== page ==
Since the time Brazil was a Portuguese colony (which happened between year 1500 a.d. till 1822 a.d.) there was a common dance in the north part of the country called Carimbó. It was a loose and very sensual dance in which the woman tried to cover the man with many spins and rounded skirts. The music was played mainly among beats of drums made of trunks of wood, thinned by fire.

As time passed by, the dance changed as did the music itself. It had many influences from the Caribbean music due to its geographical proximity, and a reminder of this is that even today one can listen to Caribbean radio stations when at some north states of Brazil like the Amapá state. This strong relation also generated some new rhythms like the Sirimbó and the Lari Lari, and so it changed forever the way the Carimbó was danced.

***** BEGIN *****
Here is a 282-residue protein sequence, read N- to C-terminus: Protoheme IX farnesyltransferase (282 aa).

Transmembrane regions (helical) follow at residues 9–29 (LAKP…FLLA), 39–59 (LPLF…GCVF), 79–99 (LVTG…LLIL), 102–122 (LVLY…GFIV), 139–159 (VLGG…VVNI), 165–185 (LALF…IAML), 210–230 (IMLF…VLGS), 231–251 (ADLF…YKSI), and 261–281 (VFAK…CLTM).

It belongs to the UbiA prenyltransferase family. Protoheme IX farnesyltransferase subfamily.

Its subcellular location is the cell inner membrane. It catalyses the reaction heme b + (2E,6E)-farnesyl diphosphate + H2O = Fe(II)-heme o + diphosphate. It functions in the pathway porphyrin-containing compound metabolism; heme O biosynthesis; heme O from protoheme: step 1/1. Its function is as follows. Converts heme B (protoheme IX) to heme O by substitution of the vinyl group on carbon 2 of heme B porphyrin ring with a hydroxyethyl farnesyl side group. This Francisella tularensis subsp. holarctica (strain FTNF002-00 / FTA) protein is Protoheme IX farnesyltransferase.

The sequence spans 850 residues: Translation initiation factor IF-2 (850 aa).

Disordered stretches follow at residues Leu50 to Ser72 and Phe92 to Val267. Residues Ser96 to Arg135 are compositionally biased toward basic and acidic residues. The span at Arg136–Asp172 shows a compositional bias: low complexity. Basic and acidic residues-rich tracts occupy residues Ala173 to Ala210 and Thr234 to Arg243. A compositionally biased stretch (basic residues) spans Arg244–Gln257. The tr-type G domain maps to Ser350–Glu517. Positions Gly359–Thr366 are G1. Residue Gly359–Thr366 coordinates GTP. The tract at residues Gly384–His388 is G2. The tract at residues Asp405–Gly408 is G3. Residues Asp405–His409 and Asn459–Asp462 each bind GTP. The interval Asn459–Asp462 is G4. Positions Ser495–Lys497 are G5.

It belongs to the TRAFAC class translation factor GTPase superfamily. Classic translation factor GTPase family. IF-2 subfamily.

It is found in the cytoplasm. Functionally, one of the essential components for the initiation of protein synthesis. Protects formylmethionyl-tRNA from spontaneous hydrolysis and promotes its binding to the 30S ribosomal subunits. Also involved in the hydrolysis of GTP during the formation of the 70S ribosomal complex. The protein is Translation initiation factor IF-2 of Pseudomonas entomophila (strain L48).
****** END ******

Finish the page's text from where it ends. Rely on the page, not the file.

After a while, a local radio station from Belém (Pará's capital city) started to call these new type of music as "the strong beated rhythm" and "the rhythms of Lambada" (Lambada is another word in local language for a strong hit). This last name "Lambada" had a strong appeal and began to be associated with this new emerging face of an old dancing style.

Then the Carimbó dance started once more to be danced in couples, in a 2-beat style, something very close to the Merengue, but with many spins. I once danced this kind of music back in 1983, in Belém and Macapá (Amapá's capital city). I also bought some LPs from a guy called Pinduca, who is a very well known singer at the north of Brazil for it is strongly believed he is the true father of Lambada, although he never got to be known anywhere else.

The fusion between the metallic and electronic music from Caribean brought again a new face to the Carimbó, which started to be played throughout the north-eastern region of Brazil (a place well known for its tourist approach), although this new Carimbó went with the name of Lambada.